Understanding the effects of the resolutions of the 1884–85 Berlin Conference to Africa’s Development and Euro-Africa relations
- Číslo 2 
PublisherUniverzita Karlova, Filozofická fakulta
SourcePrague Papers on the History of International relations, 2019, 2, 99-108
Berlin Conference, Euro-Africa Relations, Master-Slave Psychology Syndrome, post-colonialism, economic behavior, Sino-African relations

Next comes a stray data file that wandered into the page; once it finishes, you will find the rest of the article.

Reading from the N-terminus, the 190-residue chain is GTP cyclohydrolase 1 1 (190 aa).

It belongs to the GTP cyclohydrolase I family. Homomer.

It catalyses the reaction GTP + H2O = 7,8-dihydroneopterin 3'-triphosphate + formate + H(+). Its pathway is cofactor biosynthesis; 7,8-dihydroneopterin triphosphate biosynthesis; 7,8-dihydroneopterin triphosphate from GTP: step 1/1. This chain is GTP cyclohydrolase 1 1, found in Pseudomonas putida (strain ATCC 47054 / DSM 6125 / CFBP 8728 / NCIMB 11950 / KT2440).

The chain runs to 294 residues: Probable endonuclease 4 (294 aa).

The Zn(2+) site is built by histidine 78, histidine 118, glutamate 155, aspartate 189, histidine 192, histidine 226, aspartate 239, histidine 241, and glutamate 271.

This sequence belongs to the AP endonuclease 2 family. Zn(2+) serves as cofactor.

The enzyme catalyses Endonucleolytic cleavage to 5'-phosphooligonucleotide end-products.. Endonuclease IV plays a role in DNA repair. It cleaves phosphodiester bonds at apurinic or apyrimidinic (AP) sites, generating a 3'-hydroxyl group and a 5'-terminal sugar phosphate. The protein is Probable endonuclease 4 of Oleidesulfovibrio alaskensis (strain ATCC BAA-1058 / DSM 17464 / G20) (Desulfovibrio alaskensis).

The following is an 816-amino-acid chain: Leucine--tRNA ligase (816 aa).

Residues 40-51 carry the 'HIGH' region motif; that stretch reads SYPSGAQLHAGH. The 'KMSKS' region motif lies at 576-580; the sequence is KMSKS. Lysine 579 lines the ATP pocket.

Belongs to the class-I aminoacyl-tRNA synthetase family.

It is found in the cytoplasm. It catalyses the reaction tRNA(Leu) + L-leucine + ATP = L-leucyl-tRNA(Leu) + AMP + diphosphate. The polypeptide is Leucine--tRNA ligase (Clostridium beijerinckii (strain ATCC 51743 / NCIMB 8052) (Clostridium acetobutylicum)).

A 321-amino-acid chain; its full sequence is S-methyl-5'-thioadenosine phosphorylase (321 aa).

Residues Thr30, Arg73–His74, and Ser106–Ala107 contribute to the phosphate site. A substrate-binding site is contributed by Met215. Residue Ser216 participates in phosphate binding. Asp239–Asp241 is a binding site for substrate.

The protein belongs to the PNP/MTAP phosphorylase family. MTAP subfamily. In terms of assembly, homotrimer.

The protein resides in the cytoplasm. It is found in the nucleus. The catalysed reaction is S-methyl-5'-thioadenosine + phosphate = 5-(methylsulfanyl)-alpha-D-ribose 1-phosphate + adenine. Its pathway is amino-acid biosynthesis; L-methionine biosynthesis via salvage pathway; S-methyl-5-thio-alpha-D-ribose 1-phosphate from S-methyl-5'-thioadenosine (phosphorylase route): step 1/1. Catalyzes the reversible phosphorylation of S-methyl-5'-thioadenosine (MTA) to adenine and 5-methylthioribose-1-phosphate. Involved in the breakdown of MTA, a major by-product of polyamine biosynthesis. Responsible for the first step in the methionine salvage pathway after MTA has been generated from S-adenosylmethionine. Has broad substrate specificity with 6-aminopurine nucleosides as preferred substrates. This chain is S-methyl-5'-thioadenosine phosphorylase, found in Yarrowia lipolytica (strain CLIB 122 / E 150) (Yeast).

The incursion into Africa by Europe in the 19th Century was formally ratified by the 1884–85 Berlin Conference. The reason for Europe to decide in venturing into the South was basically centered on the need for natural resources and to be later realized deep yearnings for trade and cooperation with Africa. But the reverse was the case with the supposedly cooperation with Africa initiative in a conference that was strangely not to have Africa diplomatically represented and with resolutions which instead of enabling this proper partnership with Africa became a master — slave empire-type of relations. This master-slave relation is also seen in many aspects even in trade and is known also to have changed the economic behavior of African countries. An unequal relationship between the north and its colonies is revealed.